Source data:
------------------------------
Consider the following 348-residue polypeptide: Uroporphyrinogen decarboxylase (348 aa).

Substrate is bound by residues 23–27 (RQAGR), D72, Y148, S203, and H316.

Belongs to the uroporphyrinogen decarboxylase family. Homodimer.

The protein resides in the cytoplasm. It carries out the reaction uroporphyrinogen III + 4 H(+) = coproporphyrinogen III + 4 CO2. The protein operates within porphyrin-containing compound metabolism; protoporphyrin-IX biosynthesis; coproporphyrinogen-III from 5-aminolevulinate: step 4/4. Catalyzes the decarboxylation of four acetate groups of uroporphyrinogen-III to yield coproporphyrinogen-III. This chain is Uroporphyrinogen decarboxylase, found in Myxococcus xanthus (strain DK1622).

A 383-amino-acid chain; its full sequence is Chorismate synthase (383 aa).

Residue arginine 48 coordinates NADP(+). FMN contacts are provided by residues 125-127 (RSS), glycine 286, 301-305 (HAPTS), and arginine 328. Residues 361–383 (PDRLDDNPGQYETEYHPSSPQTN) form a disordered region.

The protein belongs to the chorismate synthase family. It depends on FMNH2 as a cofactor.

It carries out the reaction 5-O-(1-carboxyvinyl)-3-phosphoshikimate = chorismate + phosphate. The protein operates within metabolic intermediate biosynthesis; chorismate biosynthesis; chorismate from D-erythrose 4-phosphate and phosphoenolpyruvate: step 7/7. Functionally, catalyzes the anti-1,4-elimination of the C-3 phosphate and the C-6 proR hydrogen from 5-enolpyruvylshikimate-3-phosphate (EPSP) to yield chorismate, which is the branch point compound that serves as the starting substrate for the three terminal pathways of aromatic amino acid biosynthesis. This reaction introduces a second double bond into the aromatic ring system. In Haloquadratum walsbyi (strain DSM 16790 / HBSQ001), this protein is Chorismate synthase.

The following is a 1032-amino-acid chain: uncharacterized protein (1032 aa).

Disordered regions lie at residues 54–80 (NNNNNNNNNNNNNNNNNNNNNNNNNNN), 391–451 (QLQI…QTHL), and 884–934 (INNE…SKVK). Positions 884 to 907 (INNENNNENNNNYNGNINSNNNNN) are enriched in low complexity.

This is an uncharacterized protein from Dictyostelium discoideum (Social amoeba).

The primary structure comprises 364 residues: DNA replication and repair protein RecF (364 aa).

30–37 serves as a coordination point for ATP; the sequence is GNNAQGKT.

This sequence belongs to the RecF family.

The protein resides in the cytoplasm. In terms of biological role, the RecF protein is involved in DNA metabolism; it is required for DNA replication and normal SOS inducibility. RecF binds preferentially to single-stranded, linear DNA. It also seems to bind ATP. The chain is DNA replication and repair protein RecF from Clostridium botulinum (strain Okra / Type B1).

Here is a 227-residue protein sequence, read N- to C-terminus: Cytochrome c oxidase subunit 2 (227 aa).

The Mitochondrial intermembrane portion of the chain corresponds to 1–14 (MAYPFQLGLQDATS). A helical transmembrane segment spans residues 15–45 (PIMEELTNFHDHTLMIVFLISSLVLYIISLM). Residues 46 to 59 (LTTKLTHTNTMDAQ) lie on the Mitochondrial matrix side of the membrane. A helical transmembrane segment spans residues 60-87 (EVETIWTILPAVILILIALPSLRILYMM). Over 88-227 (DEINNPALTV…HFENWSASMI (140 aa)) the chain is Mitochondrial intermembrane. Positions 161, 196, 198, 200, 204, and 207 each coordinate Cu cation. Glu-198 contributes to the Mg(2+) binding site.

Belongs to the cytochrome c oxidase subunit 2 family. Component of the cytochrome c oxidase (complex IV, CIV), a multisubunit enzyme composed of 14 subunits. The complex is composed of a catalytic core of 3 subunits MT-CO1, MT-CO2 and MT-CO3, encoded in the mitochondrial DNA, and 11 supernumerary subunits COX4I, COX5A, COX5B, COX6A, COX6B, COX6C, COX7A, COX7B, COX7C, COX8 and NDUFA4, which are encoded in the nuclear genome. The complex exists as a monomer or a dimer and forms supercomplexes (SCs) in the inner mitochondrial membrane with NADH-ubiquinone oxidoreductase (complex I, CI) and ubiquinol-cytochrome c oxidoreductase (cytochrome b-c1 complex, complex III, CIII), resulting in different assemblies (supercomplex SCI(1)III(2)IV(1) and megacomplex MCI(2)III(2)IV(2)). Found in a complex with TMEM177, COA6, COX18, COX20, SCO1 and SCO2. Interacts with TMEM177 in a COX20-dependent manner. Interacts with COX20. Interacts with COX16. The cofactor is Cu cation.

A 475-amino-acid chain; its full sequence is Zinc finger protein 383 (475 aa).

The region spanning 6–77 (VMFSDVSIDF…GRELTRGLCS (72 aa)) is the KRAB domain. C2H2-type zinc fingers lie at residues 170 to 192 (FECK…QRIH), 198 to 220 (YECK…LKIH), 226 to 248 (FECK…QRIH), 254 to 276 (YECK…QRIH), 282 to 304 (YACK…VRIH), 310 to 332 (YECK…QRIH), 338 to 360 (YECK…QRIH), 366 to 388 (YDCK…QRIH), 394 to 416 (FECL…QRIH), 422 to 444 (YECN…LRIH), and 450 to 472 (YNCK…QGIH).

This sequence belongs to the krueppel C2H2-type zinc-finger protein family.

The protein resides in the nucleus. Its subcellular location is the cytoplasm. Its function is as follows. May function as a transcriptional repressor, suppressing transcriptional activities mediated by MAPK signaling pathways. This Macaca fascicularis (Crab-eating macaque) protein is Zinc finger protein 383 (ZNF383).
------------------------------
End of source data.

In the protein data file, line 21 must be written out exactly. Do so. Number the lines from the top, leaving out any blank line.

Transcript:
This sequence belongs to the krueppel C2H2-type zinc-finger protein family.